From Publishers Weekly
Simon's 1977 "translation" of the Necronomicon
exploited the name and legend of H.P. Lovecraft's invented book, but bore little resemblance to what Lovecraft's readers had come to expect. Now in this "history," memoir and answer to his critics, the author tries to have it both ways: his was not the Lovecraftian Necronomicon
, but another work of blasphemous elder lore with the same title. Possibly Lovecraft had heard of it, Simon suggests. We are also asked to believe that the volume, like the Lovecraftian original, has a long and sinister history, including links to the Son of Sam murders, assorted suicides, the New York occult scene and even the World Trade Center attack. Lacking is any evidence that this is other than the work of the author's imagination. While the result may be of interest to students of the occult, it has little to offer to fantasy readers or Lovecraft fans. (May)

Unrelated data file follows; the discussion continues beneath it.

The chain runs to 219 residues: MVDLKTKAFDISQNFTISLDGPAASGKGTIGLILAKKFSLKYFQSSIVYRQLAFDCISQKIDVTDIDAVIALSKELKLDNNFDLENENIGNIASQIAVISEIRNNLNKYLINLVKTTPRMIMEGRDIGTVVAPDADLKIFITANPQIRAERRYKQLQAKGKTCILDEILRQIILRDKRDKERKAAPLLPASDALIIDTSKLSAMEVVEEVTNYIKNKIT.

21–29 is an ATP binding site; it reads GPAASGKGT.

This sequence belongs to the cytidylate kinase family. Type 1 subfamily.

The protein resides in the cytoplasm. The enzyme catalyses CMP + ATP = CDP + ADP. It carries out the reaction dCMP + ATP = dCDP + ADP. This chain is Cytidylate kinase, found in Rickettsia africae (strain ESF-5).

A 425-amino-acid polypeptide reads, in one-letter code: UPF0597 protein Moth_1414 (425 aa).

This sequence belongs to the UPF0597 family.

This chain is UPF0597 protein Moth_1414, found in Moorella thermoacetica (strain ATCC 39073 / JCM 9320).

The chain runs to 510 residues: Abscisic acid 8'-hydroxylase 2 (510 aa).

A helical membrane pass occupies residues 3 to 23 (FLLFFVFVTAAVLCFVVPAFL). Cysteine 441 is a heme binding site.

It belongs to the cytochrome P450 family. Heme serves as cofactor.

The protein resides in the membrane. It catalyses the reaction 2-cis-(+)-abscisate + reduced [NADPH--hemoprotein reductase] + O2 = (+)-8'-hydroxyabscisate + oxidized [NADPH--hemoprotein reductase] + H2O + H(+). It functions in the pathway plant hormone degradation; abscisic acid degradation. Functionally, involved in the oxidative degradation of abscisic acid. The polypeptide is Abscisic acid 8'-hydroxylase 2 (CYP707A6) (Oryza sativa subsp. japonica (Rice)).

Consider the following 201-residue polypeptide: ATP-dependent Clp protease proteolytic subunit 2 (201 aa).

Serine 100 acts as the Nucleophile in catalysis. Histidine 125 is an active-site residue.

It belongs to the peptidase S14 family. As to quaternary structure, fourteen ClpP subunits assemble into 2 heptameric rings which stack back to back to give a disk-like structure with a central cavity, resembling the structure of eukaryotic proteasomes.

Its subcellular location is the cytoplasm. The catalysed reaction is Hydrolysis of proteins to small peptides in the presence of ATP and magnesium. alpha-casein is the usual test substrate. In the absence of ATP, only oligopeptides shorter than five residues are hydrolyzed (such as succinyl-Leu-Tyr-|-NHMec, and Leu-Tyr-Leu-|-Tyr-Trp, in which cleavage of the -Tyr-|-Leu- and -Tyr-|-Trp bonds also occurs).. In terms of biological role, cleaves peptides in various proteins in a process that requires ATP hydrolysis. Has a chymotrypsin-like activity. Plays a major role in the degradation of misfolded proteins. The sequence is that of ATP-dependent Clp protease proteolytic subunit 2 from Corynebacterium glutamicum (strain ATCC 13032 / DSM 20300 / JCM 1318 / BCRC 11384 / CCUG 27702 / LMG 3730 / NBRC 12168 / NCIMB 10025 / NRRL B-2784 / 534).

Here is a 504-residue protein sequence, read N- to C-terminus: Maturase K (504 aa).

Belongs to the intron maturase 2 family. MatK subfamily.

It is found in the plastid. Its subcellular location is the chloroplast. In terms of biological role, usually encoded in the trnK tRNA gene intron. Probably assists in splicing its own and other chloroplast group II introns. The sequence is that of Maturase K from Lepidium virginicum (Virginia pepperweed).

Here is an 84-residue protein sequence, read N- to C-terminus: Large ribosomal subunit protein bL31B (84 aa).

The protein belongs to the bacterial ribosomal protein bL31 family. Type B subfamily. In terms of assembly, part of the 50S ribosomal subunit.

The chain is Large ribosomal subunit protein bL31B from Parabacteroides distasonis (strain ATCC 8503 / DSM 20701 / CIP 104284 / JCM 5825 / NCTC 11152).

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About the Author
Simon is a student of magic, occultism, and religion since the mid-1960s and the editor of the Necronomicon, Simon was a frequent lecturer for the famed Warlock Shop in Brooklyn and the Magickal Childe Bookstore in Manhattan for more than ten years before his sudden disappearance in 1984, speaking on topics as diverse as religion and politics, occultism and fascism, ceremonial magic, demonolatry, the Tarot, the Qabala, and Asian occult systems. He also conducted private classes for the New York City OTO during this period, with a focus on Enochian magic, "Owandering bishops," and Afro-Caribbean occult beliefs. An ordained priest of an Eastern Orthodox church, Simon has appeared on television and radio discussing such topics as exorcism, satanism, and Nazism. The media events he organized in the 1970s and 1980s -- with rock bands, ritual performances, and celebrity appearances -- helped to promote the "occult renaissance" in New York City. After decades of study in European, Asian, and Latin American cult centers, this book marks his first public appearance in more than twenty years.